Features Partner Sites Information LinkXpress
Sign In
Demo Company

Determining How Low Energy Electrons Damage DNA May Enhance Radiation Protection Strategies

By BiotechDaily International staff writers
Posted on 13 Nov 2013
Print article
A new study by a group of French and Canadian researchers has produced clues into a little-examined but common radiation threat to DNA: low-energy electrons (LEEs), with energies of 0–15 eV.

The scientists have devised the preliminary model of a close DNA cellular environment under threat from LEEs, revealing for the first time their effects on DNA in natural, biologic conditions. Their study was published online August 8, 2013, in the Journal of Chemical Physics.

The investigators’ project is a significant move toward determining how LEEs injure DNA because it provides a realistic research platform for analysis of results. The goal is to use this knowledge to improve current uses of radiation, such as in cancer treatments.

“The way by which these electrons can damage DNA, and how much damage they inflict, quantitatively, is of major importance not only for general radiation protection purposes, but also for improving the efficiency and safety of therapeutic and diagnostic radiation therapy,” said Dr. Michel Fromm, the lead researcher from the Université de Franche-Comté (Besançon, France), whose expertise is in creating nanometer-scaled DNA layers. His co-author of the study is Dr. Leon Sanche, of Sherbrooke University (Sherbrooke, QC, Canada), who is one of the world’s leading authorities on LEE research.

The investigators studied specific features of a small DNA molecule called a plasmid on a specialized thin film they created, which was irradiated by an electron gun. The impact generated transient particles called anions, which dissociate into snippets of DNA. When analyzed, these molecular fragments provide clues into the processes of DNA strand breaks and other DNA injuries that health researchers seek to understand, repair, and prevent.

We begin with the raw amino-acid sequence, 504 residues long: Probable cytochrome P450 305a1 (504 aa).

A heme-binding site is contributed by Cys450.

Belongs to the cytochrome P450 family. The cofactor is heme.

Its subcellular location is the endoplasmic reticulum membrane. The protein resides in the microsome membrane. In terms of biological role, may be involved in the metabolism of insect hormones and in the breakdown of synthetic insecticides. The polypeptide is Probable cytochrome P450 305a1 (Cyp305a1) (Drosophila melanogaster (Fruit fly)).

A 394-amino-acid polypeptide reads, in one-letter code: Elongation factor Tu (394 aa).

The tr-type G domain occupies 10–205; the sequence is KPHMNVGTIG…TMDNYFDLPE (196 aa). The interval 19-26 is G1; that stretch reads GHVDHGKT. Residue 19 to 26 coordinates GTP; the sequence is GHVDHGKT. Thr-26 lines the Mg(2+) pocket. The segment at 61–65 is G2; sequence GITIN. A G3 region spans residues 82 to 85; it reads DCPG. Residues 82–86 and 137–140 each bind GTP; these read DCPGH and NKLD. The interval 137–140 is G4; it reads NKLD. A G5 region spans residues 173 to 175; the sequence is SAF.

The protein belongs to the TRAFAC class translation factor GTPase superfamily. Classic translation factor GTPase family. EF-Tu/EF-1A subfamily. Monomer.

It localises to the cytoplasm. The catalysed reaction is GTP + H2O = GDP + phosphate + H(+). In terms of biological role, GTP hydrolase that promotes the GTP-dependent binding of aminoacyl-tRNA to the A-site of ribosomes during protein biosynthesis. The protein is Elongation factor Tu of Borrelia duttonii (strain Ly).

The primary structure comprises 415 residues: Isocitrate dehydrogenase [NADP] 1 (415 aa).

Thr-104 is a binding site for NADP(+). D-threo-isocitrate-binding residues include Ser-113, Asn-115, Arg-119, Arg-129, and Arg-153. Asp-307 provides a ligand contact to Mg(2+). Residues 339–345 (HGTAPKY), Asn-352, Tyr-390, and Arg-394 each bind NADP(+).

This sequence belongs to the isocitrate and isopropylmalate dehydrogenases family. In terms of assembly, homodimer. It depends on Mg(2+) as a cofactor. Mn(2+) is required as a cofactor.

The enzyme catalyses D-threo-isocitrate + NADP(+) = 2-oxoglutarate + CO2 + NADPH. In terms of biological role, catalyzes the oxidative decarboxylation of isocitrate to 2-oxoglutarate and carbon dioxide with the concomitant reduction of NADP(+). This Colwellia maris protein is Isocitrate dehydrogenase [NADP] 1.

“The fascinating point is that each time the close environment of DNA changes, new mechanisms of interaction of LEEs appear,” Dr. Fromm said.

Related Links:

Université de Franche-Comté
Sherbrooke University

Print article



view channel
Image: Glioblastoma multiforme (GBM) (Photo courtesy of the University of California, San Diego School of Medicine).

How Blocking TROY Signaling Slows Brain Cancer Growth

Cancer researchers have found how the low molecular weight drug propentofylline (PPF) slows the growth of the aggressive brain tumor glioblastoma multiforme (GBM). This form of brain cancer is the most... Read more


view channel

Molecular Light Shed on “Dark” Cellular Receptors

Scientists have created a new research tool to help find homes for orphan cell-surface receptors, toward better understanding of cell signaling, developing new therapeutics, and determining causes of drug side-effects. The approach may be broadly useful for discovering interactions of orphan receptors with endogenous, naturally... Read more

Lab Technologies

view channel
Image: The new ambr 15 fermentation micro-bioreactor system was designed to enhance microbial strain screening applications (Photo courtesy of Sartorius Stedim Biotech).

New Bioreactor System Streamlines Strain Screening and Culture

Biotechnology laboratories working with bacterial cultures will benefit from a new automated micro bioreactor system that was designed to enhance microbial strain screening processes. The Sartorius... Read more


view channel

Purchase of Biopharmaceutical Company Will Boost Development of Nitroxyl-Based Cardiovascular Disease Drugs

A major international biopharmaceutical company has announced the acquisition of a private biotech company that specializes in the development of drugs for treatment of cardiovascular disease. Bristol-Myers Squibb Co. (New York, NY, USA) has initiated the process to buy Cardioxyl Pharmaceuticals Inc. (Chapel Hill, NC, USA).... Read more
Copyright © 2000-2015 Globetech Media. All rights reserved.